MedicalResearch.com Interview with:
Kristy Marynak, Master of Public Health
Public Health Analyst at Centers for Disease Control and Prevention
Centers for Disease Control and Prevention
MedicalResearch.com: What is the background for this study? What are the main findings?
Response: The background for our study is that in recent years, self-reported cigarette smoking has declined among youth and adults, while electronic cigarette (e-cigarette) use has increased. However, sales trends for these products are less certain. Our study assessed national and state patterns of U.S. cigarette and e-cigarette unit sales using retail scanner data from convenience and grocery stores; mass merchandisers like Walmart; drug, dollar, and club stores; and military commissaries.
MedicalResearch.com: What should readers take away from your report?
Response: We found that from 2011—2015, cigarette sales decreased slightly and e-cigarette sales increased significantly. However, in 2015, convenience store sales of conventional cigarettes increased for the first time in a decade.
We also found that cigarette sales continue to dramatically exceed e-cigarette sales in the assessed stores. In the last 4-week period measured, cigarette unit sales exceeded e-cigarettes by 64:1 in convenience stores and by 73:1 in other assessed stores such as supermarkets and drug stores.
MedicalResearch.com: What recommendations do you have for future research as a result of this study?
• Cigarettes continue to outweigh sales of e-cigarettes in traditional outlets such as convenience stores, supermarkets, and drug stores.
• Recent growth in conventional cigarette sales might be attributed to economic factors happening at the time, such as declines in gasoline prices and increases in disposable personal income. Cigarette purchases may have increased especially among low-income and young adults, who are more sensitive to changes in prices and smoke at higher rates.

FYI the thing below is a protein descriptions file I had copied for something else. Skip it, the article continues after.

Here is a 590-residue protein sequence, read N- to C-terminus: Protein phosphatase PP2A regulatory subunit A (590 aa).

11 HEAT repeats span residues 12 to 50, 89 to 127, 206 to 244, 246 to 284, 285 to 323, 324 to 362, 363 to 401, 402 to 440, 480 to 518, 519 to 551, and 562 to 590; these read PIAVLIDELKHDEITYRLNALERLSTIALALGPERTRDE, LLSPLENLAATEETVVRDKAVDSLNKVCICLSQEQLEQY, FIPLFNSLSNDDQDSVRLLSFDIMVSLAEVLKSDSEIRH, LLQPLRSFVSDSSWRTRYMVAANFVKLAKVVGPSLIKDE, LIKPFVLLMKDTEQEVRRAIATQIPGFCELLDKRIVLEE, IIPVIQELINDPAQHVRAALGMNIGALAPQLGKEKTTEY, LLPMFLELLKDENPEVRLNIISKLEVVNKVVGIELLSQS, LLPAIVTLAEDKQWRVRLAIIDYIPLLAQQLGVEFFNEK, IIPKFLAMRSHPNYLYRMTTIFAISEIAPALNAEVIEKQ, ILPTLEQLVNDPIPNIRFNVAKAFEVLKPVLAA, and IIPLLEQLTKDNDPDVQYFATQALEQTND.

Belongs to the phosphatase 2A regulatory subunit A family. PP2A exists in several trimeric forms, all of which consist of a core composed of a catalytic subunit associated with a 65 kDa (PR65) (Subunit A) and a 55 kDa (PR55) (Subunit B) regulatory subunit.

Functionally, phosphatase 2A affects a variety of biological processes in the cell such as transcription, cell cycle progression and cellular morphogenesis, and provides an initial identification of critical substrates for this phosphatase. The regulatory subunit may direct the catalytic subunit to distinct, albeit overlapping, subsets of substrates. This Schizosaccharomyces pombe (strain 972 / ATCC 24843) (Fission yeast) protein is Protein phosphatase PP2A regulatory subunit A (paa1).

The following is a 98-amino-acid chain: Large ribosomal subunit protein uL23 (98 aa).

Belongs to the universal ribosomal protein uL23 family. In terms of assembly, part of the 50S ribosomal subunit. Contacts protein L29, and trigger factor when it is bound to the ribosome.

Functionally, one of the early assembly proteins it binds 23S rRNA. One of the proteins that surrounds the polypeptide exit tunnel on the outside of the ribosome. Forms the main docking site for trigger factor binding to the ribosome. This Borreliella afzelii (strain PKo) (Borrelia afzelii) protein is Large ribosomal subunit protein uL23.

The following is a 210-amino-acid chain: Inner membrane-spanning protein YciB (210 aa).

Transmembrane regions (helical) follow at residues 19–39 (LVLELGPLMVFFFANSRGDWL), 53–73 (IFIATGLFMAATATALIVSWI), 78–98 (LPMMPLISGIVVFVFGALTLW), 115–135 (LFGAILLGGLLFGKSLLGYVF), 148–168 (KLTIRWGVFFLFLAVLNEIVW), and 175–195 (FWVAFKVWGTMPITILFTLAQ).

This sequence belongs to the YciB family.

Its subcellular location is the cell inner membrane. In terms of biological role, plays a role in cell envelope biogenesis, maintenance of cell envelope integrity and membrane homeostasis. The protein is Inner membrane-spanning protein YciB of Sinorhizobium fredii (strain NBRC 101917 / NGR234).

• Continued implementation of proven strategies is critical to further reduce cigarette smoking and to prevent smoking-related death and disease. These strategies include increasing the price of tobacco products, comprehensive smoke-free policies, hard hitting mass media campaigns, and enhanced access to cessation services. Full implementation of comprehensive tobacco control programs at Centers for Disease Control and Prevention–recommended funding levels, along with Food and Drug Administration regulation of tobacco products, could reduce tobacco use in the U.S.
MedicalResearch.com: Is there anything else you would like to add?
Response: Nielsen data exclude sales from “vape shops,” tobacco specialty stores, and online retailers. Data from these untracked retailers could provide a more complete picture of the U.S. e-cigarette market. Nevertheless, this analysis highlights the dynamic nature of cigarette and e-cigarette sales, and underscores the importance of continued tobacco product surveillance
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